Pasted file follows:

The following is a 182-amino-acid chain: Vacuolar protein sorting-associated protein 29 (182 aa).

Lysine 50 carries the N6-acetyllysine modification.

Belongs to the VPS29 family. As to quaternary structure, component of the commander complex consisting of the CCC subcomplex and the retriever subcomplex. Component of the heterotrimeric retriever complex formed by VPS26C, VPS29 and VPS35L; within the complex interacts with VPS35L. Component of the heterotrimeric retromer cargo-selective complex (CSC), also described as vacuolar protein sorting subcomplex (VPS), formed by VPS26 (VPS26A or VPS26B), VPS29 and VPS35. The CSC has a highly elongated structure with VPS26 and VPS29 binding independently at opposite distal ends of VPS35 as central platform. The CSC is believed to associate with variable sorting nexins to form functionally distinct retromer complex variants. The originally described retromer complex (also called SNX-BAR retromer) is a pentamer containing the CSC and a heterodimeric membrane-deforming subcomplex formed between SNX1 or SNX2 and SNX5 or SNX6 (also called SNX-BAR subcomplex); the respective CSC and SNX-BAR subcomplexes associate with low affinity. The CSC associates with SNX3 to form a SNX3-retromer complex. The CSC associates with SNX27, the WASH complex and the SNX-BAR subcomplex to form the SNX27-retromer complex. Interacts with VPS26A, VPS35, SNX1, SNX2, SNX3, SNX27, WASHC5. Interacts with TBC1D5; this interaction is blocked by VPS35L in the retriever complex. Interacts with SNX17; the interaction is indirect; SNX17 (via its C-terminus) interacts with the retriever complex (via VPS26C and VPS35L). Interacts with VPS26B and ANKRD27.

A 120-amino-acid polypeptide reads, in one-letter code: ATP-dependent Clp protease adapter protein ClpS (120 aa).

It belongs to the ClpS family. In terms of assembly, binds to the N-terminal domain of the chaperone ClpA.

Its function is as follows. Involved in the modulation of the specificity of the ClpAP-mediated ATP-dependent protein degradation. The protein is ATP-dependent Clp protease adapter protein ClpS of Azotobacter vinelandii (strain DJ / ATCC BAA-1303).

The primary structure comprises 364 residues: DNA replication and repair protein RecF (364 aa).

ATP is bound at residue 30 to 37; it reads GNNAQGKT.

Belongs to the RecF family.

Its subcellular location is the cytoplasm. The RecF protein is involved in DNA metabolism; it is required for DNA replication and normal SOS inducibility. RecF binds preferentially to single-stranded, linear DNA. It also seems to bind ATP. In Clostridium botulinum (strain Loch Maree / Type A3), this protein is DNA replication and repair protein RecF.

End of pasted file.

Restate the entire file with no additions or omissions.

The following is a 182-amino-acid chain: Vacuolar protein sorting-associated protein 29 (182 aa).

Lysine 50 carries the N6-acetyllysine modification.

Belongs to the VPS29 family. As to quaternary structure, component of the commander complex consisting of the CCC subcomplex and the retriever subcomplex. Component of the heterotrimeric retriever complex formed by VPS26C, VPS29 and VPS35L; within the complex interacts with VPS35L. Component of the heterotrimeric retromer cargo-selective complex (CSC), also described as vacuolar protein sorting subcomplex (VPS), formed by VPS26 (VPS26A or VPS26B), VPS29 and VPS35. The CSC has a highly elongated structure with VPS26 and VPS29 binding independently at opposite distal ends of VPS35 as central platform. The CSC is believed to associate with variable sorting nexins to form functionally distinct retromer complex variants. The originally described retromer complex (also called SNX-BAR retromer) is a pentamer containing the CSC and a heterodimeric membrane-deforming subcomplex formed between SNX1 or SNX2 and SNX5 or SNX6 (also called SNX-BAR subcomplex); the respective CSC and SNX-BAR subcomplexes associate with low affinity. The CSC associates with SNX3 to form a SNX3-retromer complex. The CSC associates with SNX27, the WASH complex and the SNX-BAR subcomplex to form the SNX27-retromer complex. Interacts with VPS26A, VPS35, SNX1, SNX2, SNX3, SNX27, WASHC5. Interacts with TBC1D5; this interaction is blocked by VPS35L in the retriever complex. Interacts with SNX17; the interaction is indirect; SNX17 (via its C-terminus) interacts with the retriever complex (via VPS26C and VPS35L). Interacts with VPS26B and ANKRD27.

A 120-amino-acid polypeptide reads, in one-letter code: ATP-dependent Clp protease adapter protein ClpS (120 aa).

It belongs to the ClpS family. In terms of assembly, binds to the N-terminal domain of the chaperone ClpA.

Its function is as follows. Involved in the modulation of the specificity of the ClpAP-mediated ATP-dependent protein degradation. The protein is ATP-dependent Clp protease adapter protein ClpS of Azotobacter vinelandii (strain DJ / ATCC BAA-1303).

The primary structure comprises 364 residues: DNA replication and repair protein RecF (364 aa).

ATP is bound at residue 30 to 37; it reads GNNAQGKT.

Belongs to the RecF family.

Its subcellular location is the cytoplasm. The RecF protein is involved in DNA metabolism; it is required for DNA replication and normal SOS inducibility. RecF binds preferentially to single-stranded, linear DNA. It also seems to bind ATP. In Clostridium botulinum (strain Loch Maree / Type A3), this protein is DNA replication and repair protein RecF.